Gatewood admitted that due to the rigors of the campaign “the men and horses were both well nigh broken down from fatigue and loss of sleep.” That night, they encamped near Appomattox Court House, and prepared to attack Union forces the next day. Near sunrise on April 9th, the 11th Virginia Cavalry and the Laurel Brigade made their final assault. Though it initially had some success, more Union troops were arriving, and soon flags of truce began to appear. The Army of Northern Virginia was prepared to surrender, and the 11th lost two men killed in their final battle.
Gatewood wrote little of this in his post-war reminisces, simply reinforcing Lost Cause narratives of honor and sacrifice by stating, “the splendid army with whose courage and heroism a world was familiar, was reduced to a fragment of brave men, many of whom from exposure and want of food, could not lift a musket to the shoulder.” Though his letters and diary entries throughout the war had mentioned acts of bravery, they often emphasized stress and suffering. Now, with the distance of several decades Gatewood dramatized the heroism and rewrote his narrative into the mold popularized by the Lost Cause. Despite Gatewood’s assertions of the bravery and heroism of the army decades after the war had ended, Lee himself had bitterly disagreed during the war. In April 1865, Lee had written to Confederate President Jefferson Davis that as the army left Petersburg it began to disintegrate, and that his men were demoralized, lacking their prior courage, and deserted en masse. This is a far cry from Gatewood’s claim that they were “buoyant in spirit, brave in heart, and of undoubted morale.”
Gatewood didn’t surrender at Appomattox in April 1865. He, along with other Confederate cavalry, fled to Lynchburg in hopes of continuing the fight. Despite his later pride in his parole pass, he may have been embarrassed to surrender and not recorded the event. Nevertheless, Gatewood and the others eventually found it necessary to submit themselves to Union authorities and receive their parole. In any case, by July his diary turned away from war and politics and towards recording farm business. Gatewood’s war was over. Afterward, he received a degree from VMI since he left before graduating, married, served in the Virginia Militia, moved to family property in Pocahontas County, West Virginia, and played an active role in the West Virginia Division of the United Confederate Veterans. Later, he penned his memoir of service for the local paper, an account that drastically differs from the tone and mood of many of his earlier writings. Memory is a fickle thing, but Gatewood’s later account twisted his writings from 1865 into something that better fit the mold of the Lost Cause. When he died at the age of 76, one obituary said, “as a soldier he measured up to the highest standard and as a man and citizen he held the confidence and high regard of all,” and concluded with a deeply Lost Cause statement, “May he rest in peace with Lee and Jackson under the shade of the trees,” referencing the final words of Confederate General “Stonewall” Jackson.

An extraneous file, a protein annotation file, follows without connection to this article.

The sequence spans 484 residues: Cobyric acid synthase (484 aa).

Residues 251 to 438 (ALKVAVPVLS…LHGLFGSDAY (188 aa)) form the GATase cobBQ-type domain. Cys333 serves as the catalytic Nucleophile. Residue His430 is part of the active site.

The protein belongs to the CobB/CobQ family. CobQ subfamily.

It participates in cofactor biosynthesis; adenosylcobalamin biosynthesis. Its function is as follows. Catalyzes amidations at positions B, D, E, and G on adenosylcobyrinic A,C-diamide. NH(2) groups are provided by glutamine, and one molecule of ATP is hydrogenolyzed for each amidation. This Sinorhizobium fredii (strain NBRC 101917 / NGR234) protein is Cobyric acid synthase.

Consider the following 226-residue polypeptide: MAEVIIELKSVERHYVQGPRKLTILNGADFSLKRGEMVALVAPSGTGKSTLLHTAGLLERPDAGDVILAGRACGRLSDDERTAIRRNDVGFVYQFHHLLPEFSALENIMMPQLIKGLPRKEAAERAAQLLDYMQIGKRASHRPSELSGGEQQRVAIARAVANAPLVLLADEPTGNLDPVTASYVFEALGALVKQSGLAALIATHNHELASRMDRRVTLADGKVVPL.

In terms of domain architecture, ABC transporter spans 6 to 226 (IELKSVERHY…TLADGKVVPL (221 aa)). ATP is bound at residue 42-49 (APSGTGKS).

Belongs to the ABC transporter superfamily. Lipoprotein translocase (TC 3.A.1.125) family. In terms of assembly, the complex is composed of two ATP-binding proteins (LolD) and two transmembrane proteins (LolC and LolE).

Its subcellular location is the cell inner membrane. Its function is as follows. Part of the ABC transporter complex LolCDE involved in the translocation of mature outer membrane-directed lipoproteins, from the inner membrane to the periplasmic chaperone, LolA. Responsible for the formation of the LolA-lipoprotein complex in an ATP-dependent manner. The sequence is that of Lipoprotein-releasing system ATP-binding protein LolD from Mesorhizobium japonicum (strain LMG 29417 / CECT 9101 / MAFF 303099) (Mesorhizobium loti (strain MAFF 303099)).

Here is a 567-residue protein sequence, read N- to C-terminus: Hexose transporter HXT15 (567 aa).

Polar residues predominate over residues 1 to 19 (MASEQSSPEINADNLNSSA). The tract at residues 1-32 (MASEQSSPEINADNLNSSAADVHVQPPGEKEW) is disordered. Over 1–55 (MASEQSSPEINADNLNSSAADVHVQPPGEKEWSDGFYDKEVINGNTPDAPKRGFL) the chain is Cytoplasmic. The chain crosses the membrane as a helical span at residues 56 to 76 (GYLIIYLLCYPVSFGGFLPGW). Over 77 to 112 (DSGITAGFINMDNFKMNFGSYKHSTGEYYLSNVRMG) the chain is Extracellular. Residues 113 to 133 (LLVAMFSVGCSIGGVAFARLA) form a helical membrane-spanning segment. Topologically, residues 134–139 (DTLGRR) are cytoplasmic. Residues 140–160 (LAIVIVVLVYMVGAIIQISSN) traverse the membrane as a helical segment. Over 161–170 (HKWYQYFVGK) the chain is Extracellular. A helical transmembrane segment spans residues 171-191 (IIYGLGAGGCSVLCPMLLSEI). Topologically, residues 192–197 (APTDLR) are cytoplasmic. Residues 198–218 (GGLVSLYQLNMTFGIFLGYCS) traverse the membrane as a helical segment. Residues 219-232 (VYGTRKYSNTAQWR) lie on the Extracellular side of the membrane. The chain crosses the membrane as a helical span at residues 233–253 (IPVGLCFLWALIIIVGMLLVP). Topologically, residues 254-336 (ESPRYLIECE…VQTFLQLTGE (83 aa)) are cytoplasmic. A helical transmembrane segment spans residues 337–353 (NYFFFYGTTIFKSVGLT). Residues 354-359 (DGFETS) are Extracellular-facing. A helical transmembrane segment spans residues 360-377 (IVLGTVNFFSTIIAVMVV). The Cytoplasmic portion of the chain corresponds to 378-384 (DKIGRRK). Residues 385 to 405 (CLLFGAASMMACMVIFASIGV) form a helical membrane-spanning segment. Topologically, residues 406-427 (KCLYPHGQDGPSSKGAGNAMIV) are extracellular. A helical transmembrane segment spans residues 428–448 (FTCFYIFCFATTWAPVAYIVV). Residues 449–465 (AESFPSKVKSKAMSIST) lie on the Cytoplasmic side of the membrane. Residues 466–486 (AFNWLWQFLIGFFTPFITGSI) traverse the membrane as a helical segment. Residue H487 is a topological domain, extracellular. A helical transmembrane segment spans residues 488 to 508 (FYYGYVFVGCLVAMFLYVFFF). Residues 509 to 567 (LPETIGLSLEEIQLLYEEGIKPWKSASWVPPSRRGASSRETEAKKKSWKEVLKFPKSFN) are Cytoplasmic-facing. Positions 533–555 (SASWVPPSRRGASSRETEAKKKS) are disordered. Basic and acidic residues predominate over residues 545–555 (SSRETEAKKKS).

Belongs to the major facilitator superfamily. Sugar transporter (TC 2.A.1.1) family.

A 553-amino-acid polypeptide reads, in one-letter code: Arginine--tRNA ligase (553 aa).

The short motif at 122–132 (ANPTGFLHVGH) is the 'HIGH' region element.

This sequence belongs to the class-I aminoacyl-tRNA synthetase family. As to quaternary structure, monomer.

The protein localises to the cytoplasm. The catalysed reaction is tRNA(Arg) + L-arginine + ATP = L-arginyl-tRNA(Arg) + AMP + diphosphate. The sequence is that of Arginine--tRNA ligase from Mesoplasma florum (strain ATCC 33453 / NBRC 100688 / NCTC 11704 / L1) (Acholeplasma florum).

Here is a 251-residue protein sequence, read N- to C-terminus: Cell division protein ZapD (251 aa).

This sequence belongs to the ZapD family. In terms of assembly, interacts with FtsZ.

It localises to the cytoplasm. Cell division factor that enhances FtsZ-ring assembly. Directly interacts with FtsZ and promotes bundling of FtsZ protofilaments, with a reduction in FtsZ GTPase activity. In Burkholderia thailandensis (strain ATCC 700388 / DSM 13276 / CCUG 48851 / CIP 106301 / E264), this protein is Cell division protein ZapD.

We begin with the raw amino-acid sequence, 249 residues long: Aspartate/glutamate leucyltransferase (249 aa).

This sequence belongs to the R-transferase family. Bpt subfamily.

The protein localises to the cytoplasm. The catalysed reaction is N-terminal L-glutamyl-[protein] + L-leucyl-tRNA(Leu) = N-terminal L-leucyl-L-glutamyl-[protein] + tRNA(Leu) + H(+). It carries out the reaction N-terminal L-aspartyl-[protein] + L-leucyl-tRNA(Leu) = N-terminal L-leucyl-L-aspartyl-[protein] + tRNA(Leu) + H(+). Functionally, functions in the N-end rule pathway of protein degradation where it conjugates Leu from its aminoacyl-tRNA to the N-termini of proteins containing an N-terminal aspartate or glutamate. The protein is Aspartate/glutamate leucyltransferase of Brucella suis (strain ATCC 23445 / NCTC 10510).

History of the Bath Squadron, Andrew C.L. Gatewood Papers, VMI Archives, 75.
 Richard L. Armstrong, 11th Virginia Cavalry (Lynchburg, Va.: H.E. Howard, 1989), 98.
 History of the Bath Squadron, Andrew C.L. Gatewood Papers, VMI Archives, 77.
 Diary April 3rd, 1865, A.C.L. Gatewood Papers, WVRHC.
 Thomas L. Rosser, Riding with Rosser, edited by S. Roger Keller (Shippensburg: White Mane Publishing, 1997), 67.
 Diary April 5th, 1865, A.C.L. Gatewood Papers, WVRHC.
 History of the Bath Squadron, Andrew C.L. Gatewood Papers, VMI Archives, 81.
 Ibid, 78.
 Ibid, 80.
 Armstrong, 100-101.
 History of the Bath Squadron, Andrew C.L. Gatewood Papers, VMI Archives, 81.
 Elizabeth R. Varon, Appomattox: Victory, Defeat, and Freedom at the End of the Civil War (Oxford:Oxford University Press, 2014), 76.
 “General Gatewood Dead,” Harlan Genealogy, http://www.harlangenealogy.org/death/Obituary%20of%20A%20C%20L%20Gatewood.pdf